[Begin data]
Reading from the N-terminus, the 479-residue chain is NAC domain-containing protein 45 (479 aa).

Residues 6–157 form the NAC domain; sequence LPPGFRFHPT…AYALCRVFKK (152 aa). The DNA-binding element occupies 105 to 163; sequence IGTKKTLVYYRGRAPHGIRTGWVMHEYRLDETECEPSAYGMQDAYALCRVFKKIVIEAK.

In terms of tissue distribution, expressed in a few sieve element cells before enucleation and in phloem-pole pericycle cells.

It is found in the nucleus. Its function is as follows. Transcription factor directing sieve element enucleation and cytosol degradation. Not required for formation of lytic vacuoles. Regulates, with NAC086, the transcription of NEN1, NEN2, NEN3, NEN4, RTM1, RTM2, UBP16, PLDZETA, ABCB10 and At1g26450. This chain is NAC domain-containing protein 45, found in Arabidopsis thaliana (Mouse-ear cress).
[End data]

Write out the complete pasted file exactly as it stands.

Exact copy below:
Reading from the N-terminus, the 479-residue chain is NAC domain-containing protein 45 (479 aa).

Residues 6–157 form the NAC domain; sequence LPPGFRFHPT…AYALCRVFKK (152 aa). The DNA-binding element occupies 105 to 163; sequence IGTKKTLVYYRGRAPHGIRTGWVMHEYRLDETECEPSAYGMQDAYALCRVFKKIVIEAK.

In terms of tissue distribution, expressed in a few sieve element cells before enucleation and in phloem-pole pericycle cells.

It is found in the nucleus. Its function is as follows. Transcription factor directing sieve element enucleation and cytosol degradation. Not required for formation of lytic vacuoles. Regulates, with NAC086, the transcription of NEN1, NEN2, NEN3, NEN4, RTM1, RTM2, UBP16, PLDZETA, ABCB10 and At1g26450. This chain is NAC domain-containing protein 45, found in Arabidopsis thaliana (Mouse-ear cress).